During a recent conversation, I found a directly relevant analogy that might make sense to non-creative people, just as it’s already a self-evident fact of life for you and me.

Why can artists rightfully expect to be paid for their work?

Often, the damage done by piracy is brushed aside with glib arguments like, “well, if your work is good enough, people will pay for it.” The conclusion that “if you’re not getting rich from your work, maybe your work just is just no good.” The insinuation is that anyone who isn’t making massive money from their art is some kind of “dilettante” who needs to admit their lack of skill and quit whining about their inability to get paid like the superstars do.

One part of that argument is true. The vast majority of artists aren’t at the top of their field. By definition, most people won’t be the best in any field, because the realm of the best is reserved for a small number of individuals who are better than most of the others.

The problem with that perspective is twofold:

1. In reality, most people aren’t the best at anything.

Telling artists that they need to be the “best” before they can expect to be paid is shown as false when applied to the rest of the workforce. If you work a nine-to-five, are you one of the top performers in your field? Is there even any way to quantify that distinction reliably? If not, why do you expect to be paid for your work?

If you’re not a CEO of a Fortune 50 corporation [or for that matter, if your employer doesn’t perform at that level], you should expect to give your work away for free and go compete for a “day job” in some other market sector.

Right, that sounds pretty ridiculous — and that’s exactly the logic used against artists when people want to justify stealing their work.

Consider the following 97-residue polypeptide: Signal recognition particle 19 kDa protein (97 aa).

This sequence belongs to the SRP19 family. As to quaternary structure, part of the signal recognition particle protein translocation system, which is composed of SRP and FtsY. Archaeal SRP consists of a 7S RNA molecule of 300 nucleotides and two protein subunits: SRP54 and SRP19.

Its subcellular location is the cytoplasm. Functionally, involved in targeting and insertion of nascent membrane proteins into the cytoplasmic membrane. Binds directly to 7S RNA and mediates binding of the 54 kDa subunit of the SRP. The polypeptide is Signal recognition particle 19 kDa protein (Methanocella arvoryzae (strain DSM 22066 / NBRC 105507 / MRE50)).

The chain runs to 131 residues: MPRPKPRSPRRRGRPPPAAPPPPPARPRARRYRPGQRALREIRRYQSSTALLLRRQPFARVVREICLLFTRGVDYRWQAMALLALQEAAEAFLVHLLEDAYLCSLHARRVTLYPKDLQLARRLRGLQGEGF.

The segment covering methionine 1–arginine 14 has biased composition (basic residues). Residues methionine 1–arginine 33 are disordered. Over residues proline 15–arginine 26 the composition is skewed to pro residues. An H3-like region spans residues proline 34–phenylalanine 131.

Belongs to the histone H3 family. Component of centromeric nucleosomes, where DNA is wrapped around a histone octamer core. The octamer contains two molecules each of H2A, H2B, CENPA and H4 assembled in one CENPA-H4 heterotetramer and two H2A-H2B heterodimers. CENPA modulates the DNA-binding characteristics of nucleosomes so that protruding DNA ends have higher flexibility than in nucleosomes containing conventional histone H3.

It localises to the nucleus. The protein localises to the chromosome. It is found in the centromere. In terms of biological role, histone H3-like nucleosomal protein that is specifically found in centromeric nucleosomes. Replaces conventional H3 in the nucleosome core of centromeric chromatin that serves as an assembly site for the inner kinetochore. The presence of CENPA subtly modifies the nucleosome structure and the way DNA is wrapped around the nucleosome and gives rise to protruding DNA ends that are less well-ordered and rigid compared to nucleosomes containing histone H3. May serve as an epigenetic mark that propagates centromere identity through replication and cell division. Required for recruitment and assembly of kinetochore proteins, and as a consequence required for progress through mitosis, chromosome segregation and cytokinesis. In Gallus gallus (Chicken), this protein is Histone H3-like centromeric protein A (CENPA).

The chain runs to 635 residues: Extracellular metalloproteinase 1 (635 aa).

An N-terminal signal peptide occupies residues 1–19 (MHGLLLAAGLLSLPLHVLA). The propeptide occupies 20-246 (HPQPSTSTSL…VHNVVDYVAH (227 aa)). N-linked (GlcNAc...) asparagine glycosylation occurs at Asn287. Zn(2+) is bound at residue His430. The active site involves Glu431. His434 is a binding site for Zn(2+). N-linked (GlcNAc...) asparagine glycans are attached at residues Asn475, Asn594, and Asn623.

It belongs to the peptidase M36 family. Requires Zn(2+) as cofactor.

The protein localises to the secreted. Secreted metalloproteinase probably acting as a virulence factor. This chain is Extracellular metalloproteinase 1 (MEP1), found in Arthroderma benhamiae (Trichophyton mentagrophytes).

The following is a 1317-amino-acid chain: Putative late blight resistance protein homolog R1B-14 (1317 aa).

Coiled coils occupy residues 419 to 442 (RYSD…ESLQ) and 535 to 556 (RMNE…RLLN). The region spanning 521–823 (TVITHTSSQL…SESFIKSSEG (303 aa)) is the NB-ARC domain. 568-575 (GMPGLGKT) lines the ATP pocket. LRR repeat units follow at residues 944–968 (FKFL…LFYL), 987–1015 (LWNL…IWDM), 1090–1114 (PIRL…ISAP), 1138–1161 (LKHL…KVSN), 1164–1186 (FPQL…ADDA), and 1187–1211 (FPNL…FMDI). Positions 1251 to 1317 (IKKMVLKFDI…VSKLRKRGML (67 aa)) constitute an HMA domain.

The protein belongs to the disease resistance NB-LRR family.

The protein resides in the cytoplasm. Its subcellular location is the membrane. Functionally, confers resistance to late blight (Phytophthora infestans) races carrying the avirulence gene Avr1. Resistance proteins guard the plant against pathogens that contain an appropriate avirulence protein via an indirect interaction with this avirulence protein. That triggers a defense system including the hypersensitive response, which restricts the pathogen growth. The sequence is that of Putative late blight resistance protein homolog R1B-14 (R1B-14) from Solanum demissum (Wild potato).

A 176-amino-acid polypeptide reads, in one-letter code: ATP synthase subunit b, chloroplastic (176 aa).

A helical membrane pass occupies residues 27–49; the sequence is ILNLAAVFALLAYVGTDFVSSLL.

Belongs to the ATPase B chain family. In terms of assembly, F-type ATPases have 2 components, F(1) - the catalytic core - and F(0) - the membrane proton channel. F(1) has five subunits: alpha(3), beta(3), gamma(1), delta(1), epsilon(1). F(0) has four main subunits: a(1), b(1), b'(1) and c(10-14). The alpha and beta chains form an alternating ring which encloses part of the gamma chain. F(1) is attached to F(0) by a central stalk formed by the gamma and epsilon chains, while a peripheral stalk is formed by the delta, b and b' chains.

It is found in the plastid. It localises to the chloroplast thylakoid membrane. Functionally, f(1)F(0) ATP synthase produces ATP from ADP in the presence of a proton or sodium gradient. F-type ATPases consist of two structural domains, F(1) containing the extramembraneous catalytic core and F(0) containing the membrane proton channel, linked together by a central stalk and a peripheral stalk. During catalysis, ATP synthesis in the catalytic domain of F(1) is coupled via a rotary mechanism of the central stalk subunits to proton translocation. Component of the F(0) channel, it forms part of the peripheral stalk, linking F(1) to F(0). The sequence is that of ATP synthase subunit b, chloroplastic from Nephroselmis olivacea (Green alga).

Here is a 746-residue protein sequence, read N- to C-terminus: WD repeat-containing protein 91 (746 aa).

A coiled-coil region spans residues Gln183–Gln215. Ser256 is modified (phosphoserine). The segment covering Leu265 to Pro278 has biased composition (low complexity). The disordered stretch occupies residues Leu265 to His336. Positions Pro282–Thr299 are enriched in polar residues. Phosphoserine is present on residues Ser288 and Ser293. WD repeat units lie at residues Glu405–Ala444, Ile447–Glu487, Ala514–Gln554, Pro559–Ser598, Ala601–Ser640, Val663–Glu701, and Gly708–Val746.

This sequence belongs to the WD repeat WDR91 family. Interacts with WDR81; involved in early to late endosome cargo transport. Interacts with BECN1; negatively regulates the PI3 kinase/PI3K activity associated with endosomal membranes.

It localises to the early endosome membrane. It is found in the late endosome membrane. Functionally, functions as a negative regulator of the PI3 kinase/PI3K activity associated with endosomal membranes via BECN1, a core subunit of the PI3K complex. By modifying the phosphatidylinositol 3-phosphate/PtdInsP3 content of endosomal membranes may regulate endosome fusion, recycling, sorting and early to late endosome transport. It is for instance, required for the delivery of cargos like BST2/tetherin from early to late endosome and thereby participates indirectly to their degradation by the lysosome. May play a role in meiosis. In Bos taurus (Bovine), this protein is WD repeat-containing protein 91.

There’s a further technology-based implication that you’ll see further down.

2. Practically no one who is a novice in any field will be the “best” right from the start.

If you look at any high-achiever, you’ll see that they probably weren’t amazing for the first five to ten years of their time in the field. Everyone from Bob Dylan to Albert Einstein has to sink time and effort into learning, studying — and crucially, making mistakes — for years before they attained sufficient ability to be considered great.

The ‘Genius’ Fallacy

Geniuses aren’t born; they’re made. A prodigy may have higher innate aptitude than the average person, but if they don’t spend years honing that capability, they’ll get nowhere — just like the average person who gives up before manifesting any ability at all.

Roughly, ability consists of strategy and experience.

If your strategy points you in the wrong direction, no amount of experience will overcome that fundamental error — Da Vinci could build flying contraptions for decades, but without the idea of some sort of engine to power them, his ideas never left the ground to become the empirically-based science of aeronautics.

Experience is necessary to take part in the domain such that your skills improve over time. Even more important, experience enables the creation of better strategies. An expert knows how to detect patterns more quickly than a novice, and the ability to detect patterns is a process that is impossible to shortcut beyond a relatively low level.

Regardless of aptitude, everyone has to put their time in before becoming proficient at any complex skill.